Day 21–Vegan Challenge Finished, So Why am I Cooking Mushrooms?

Either vegan or with a dusting of Parmesan, Midweek Mushroom and Orzo is wholesome, delectable and a quick, inexpensive luxury.

Either vegan or with a dusting of Parmesan, Midweek Mushroom and Orzo is wholesome, delectable and quick enough for a midweek dinner.

Okay, for those of you who can tell time, I actually finished the challenge at the beginning of the week with a gigantic vegetable splurge at Calafia, a restaurant that caters to pretty much any kind of finicky eater.  The splurge was delicious, a plate of cauliflower puree, roasted beets, garbanzo beans, kale, broccolini and probably a couple of other things.  Perfectly balanced as far as color, taste and texture went.  And if I weren’t doing the vegan challenge, I would never have ordered it.  (I’d have been too busy salivating over the duck pizza.)

Which is, perhaps, the real point of doing this sort of thing–to change old habits, and remember just how wonderful something like a cauliflower can be.  Yes, I thoroughly enjoyed the fresh cinnamon roll I had the next day, but I was able to eat it mindfully rather than as something I craved because my blood sugar had been skyrocketing up and down.

As a result, when I hit the farmer’s market the next morning, I, well, thought like a vegan–what vegetable was going to be the basis of dinner?  When I saw a $3 box of some sort of local white mushroom (oyster?), I simply grabbed it.

Once at home, I promptly got out my little bag of dried mushrooms and set about making stock.  I love mushroom stock–it is so insanely simply and reliable.  I mean, take two pieces of dried mushroom, some onion, carrot and a tough celery rib.  Add water, simmer for 20 minutes and you’re good to go.  If that’s too much effort, you can get a basic stock simply by soaking that same dried mushroom in hot water.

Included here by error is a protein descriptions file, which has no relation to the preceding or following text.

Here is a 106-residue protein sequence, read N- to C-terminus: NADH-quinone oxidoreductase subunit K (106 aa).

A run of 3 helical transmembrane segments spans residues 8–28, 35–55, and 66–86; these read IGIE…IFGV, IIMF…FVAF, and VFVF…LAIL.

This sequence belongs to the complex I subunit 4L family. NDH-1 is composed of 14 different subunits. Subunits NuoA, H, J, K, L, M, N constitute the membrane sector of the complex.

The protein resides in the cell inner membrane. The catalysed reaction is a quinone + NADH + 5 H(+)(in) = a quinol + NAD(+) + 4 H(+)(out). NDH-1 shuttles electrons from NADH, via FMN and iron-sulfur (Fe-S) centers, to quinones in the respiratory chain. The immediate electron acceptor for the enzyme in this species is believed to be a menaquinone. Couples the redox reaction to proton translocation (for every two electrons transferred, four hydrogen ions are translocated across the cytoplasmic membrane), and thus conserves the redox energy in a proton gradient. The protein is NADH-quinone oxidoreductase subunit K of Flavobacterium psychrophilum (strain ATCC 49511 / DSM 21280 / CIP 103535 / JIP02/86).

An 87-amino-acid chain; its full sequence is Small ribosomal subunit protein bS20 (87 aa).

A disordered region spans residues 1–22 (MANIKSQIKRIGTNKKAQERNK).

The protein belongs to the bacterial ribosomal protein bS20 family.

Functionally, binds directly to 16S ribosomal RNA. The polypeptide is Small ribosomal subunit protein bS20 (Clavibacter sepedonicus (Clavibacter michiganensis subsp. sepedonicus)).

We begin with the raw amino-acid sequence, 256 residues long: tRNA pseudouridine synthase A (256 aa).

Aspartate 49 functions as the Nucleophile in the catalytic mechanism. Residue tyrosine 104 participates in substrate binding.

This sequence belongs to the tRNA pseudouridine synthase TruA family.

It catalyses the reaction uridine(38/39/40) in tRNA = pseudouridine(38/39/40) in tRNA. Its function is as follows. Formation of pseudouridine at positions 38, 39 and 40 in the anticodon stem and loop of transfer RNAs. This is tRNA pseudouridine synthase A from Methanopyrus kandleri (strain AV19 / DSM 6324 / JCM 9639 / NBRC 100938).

Once the stock was done, it was simple of matter of waiting ’til near dinner and then trying out some whole-wheat orzo I’d picked up, combining with sauteed mushrooms and onions, adding the stock and cooking like rice for 20 minutes.

While I found most whole-wheat pasta a bit mealy, whole-wheat orzo didn’t have that problem–the small size of each piece, perhaps, keeps it from being that way.  The mushrooms worked well with the heavier flavors of the whole-wheat pasta.  I did allow myself a little grated parmesan–just to remind myself I wasn’t a vegan–but it wasn’t really necessary.

As an added bonus, the next day I zapped the leftovers in the microwave for lunch–it was excellent as, I suspect, it would be at room temperature.  It’s also cheap, convenient and matches up nicely with a green salad, which is my lazy vegetable go-to this time of year.  I’m in California and winter is lettuce season here.  If this isn’t an easy option for you, any dark-green leafy vegetable will do–yes, even frozen, just don’t overcook and give it a squeeze of lemon.  (Lemons are also in season right now.)

Midweek Mushrooms and Orzo

3 cups mushroom stock (1 pieces dried mushroom, 1 small carrot, 1/4 c. onion, salt, 1 bay leaf)
1 box of mushrooms–any will do–crimini is better than button if available.
4 T extra virgin olive oil
1 shallot
1/4 onion
salt and pepper
lemon or vinegar
fresh-grated parmesan cheese (very optional)

At some point, at least 40 minutes before you want to eat, but probably no more than three days ahead, make the mushroom stock.  Pour 3 cups of water into a sauce pan, add two dried slices of mushroom (they don’t have to be big), a cleaned and roughly chopped small carrot, a couple of slices of onion, some salt and about six inches of an outer celery stalk (leaves are good) also roughly chopped.  Toss in a bay leaf. Bring it all to a boil, reduce heat and let simmer for 20 minutes.  Remove from heat, strain.  Retrieve the dried mushroom pieces and chop into a couple of pieces–you’ll add them to the orzo with the rest of the mushrooms.

About 30 minutes before dinner, clean and slice mushrooms, discarding the dirty bottoms and anything questionable.  Start reheating mushroom stock.  Chop onions and shallot into medium-sized pieces.  Heat half the olive oil in heavy bottomed saucepan over medium heat, when read, add onions and shallot, reduce heat and cook gently ’til soft.  Remove onions and shallots and then, in batches, cook mushrooms til golden, adding salt and pepper adding more oil as needed.  When mushrooms are finished, add the last of the oil and then the orzo, quickly coating it with oil and sauteeing it a minute.  Add the mushrooms, onion and shallot,  mix and then pour on the mushroom stock.  Bring to a boil, then reduce heat to low, cover the pot and simmer for 20 minutes.